Progressivism & The New Deal

Examines failures of reformist programs as described in two proletarian novels: John Steinbeck’sGrapes of Wrath & Thomas Bell’s “Out of This Furnace”.

Progressivism, with its plethora of social and moral reforms, was instrumental in developing new ideas about the role of government which the New Deal later incorporated. The series of reforms from the Progressive Era to the New Deal were a mixed and shifting collection of morally concerned as well as self-interested pressure groups. James Patterson cites this incipient diversity as a result of two possible factors: the regional differences of turn-of-the-century America, and the improbability of accord among conflicting groups.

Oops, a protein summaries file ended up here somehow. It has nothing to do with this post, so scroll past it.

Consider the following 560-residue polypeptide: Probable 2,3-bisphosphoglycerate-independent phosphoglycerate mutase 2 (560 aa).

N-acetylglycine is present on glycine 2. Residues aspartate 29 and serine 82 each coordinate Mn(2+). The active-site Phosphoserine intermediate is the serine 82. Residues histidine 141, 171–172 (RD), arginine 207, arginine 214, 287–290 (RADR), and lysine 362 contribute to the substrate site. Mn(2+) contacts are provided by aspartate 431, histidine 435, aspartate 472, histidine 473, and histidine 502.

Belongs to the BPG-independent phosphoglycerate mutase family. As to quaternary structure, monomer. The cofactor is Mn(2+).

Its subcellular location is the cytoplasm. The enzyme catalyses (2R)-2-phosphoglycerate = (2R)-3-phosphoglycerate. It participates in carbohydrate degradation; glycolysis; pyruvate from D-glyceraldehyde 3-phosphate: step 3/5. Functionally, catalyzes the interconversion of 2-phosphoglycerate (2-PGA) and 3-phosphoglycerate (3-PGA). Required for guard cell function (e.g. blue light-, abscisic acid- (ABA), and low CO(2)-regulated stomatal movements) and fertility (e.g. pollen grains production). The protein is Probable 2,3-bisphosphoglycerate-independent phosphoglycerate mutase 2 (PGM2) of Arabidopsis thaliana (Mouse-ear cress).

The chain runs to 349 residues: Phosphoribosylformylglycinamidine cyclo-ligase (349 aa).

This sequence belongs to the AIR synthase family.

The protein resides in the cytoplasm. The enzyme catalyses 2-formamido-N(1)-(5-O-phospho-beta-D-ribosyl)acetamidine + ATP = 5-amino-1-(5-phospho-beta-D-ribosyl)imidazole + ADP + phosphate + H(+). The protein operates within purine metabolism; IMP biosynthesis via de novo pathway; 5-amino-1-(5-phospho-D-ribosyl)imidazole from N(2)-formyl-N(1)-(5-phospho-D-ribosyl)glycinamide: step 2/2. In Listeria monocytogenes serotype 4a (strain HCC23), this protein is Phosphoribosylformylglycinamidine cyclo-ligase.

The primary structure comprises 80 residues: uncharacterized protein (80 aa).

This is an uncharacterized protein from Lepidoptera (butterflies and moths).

However, these groups did share a number of commonalities in spite of their wide-ranging gender, race and class concerns. Most reform measures purported an ostensible moderation that was really a conservative movement dominated by business interests who turned to government in order to protect themselves….